• Subsoil moisture supplies were rated 1 percent very short, 8 percent short, 69 percent adequate, and 22 percent surplus.

Corn planted was at 89 percent, equal to last year but 3 days ahead of the 5-year average. Corn emerged was at 58 percent. Corn condition was rated 75 percent good to excellent. Soybeans planted reached 72 percent, 1 day behind last year but 2 days ahead of the 5-year average. Thirty-one percent of the soybean crop had emerged.

Barley planted was at 90 percent with the crop 73 percent emerged and 20 percent jointing. Condition of the barley crop rated 85 percent good to excellent.

Oats planted was at 95 percent, with 80 percent emerged and 30 percent jointing. Oats condition rated 82 percent good to excellent.

Spring wheat planted was 96 percent with 82 percent emerged and 30 percent jointing. Spring wheat condition rated 82 percent good to excellent.

Dry edible beans planted were at 39 percent with 7 percent emerged. The first cutting of alfalfa hay reached 5 percent. Potatoes planted were at 89 percent. Sunflowers planted reached 50 percent.

All hay condition was rated 62 percent good to excellent and pasture condition was rated 63 percent good to excellent. Sugarbeet condition was rated 97 percent good to excellent. 

Wisconsin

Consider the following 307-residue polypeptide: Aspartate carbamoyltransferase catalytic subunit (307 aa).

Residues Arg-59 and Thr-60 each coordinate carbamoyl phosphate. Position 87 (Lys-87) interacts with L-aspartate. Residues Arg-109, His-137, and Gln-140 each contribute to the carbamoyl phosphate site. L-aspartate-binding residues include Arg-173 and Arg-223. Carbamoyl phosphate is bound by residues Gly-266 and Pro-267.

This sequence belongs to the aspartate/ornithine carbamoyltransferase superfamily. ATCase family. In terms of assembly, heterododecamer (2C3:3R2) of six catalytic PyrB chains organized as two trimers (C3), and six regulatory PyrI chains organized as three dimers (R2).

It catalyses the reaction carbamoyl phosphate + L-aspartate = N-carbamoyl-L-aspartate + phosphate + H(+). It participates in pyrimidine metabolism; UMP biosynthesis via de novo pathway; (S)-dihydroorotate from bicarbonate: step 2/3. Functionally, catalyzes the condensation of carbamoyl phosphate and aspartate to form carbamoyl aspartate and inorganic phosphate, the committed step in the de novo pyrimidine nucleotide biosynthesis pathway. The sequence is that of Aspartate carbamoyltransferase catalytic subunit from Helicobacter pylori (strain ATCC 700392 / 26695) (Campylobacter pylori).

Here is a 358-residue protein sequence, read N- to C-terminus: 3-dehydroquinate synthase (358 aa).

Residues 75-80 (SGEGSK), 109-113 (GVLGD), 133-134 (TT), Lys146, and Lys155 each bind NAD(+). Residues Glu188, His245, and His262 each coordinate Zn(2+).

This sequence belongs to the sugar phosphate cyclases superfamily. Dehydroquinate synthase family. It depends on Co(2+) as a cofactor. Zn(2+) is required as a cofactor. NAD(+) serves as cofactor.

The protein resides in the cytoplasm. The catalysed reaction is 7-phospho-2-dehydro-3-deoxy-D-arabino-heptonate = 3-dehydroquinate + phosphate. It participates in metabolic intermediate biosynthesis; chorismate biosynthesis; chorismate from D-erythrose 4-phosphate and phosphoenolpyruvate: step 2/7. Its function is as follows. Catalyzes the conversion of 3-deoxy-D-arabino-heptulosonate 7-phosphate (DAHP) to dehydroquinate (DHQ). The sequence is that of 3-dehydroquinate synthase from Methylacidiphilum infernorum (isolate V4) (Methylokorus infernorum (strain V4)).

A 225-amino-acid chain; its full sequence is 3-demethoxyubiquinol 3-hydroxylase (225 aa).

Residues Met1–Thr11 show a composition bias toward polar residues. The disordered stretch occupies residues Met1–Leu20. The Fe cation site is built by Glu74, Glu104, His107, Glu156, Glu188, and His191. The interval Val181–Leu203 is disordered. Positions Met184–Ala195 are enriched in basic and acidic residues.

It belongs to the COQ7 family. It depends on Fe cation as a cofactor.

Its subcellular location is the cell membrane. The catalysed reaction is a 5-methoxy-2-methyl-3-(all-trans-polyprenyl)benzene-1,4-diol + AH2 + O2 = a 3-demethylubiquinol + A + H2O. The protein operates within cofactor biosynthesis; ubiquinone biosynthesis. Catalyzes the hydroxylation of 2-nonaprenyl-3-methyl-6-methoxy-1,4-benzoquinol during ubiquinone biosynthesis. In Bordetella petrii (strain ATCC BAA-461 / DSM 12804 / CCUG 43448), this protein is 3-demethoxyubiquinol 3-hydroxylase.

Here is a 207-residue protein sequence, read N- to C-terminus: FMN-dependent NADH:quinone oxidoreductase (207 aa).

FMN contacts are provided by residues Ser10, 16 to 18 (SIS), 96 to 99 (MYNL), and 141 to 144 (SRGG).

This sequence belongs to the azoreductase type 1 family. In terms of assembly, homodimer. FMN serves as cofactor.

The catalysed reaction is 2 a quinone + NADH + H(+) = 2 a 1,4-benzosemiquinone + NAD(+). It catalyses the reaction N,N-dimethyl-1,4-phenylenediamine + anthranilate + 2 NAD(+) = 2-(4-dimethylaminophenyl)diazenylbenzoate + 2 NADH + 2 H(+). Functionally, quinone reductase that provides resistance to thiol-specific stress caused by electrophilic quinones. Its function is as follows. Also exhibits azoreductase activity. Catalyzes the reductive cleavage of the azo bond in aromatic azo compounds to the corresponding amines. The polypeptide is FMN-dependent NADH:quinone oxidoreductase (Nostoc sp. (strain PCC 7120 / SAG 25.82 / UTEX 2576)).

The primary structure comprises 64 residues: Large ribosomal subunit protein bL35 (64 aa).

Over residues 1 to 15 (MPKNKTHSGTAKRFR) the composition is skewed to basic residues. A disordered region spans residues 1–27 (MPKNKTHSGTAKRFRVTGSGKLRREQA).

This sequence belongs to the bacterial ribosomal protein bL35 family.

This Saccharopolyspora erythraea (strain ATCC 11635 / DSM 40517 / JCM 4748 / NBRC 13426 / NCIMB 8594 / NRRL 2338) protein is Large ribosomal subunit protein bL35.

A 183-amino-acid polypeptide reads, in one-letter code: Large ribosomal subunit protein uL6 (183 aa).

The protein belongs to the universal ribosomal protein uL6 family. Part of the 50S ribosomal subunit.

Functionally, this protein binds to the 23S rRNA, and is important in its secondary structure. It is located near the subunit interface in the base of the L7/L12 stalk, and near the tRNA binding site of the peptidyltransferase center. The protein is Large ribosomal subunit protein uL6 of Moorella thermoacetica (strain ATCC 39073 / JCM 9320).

Heavy rains reduced Wisconsin to just 2.5 days suitable for fieldwork for the week. The warmer weather was beneficial to crop development and hay growth. When able, the week’s field activities included, tillage, planting crops, and cutting hay.

  • Topsoil moisture condition rated 0 percent very short, 4 percent short, 61 percent adequate, and 35 percent surplus. 
  • Subsoil moisture condition rated 0 percent very short, 5 percent short, 70 percent adequate, and 25 percent surplus.

Corn planting was 78 percent complete, 2 days behind last year but 1 day ahead of the 5-year average. Corn emergence was 48 percent complete.

Soybean planting was 74 percent complete, equal to last year but 4 days ahead of average. Soybean emergence was 44 percent complete.

Oat planting progress was 89 percent complete, equal to last year but 2 days ahead of average. Oat emergence was 67 percent complete.

Winter wheat was 23 percent headed, 5 days ahead of last year and 1 week ahead of average.

Potato planting is 94 percent complete, 6 days ahead of last year and 1 week ahead of average.

Spring tillage was 88 percent complete, 1 day behind last year but 1 day ahead of average.

The first cutting of alfalfa hay was 18 percent complete, 2 days behind last year but 3 days ahead of average.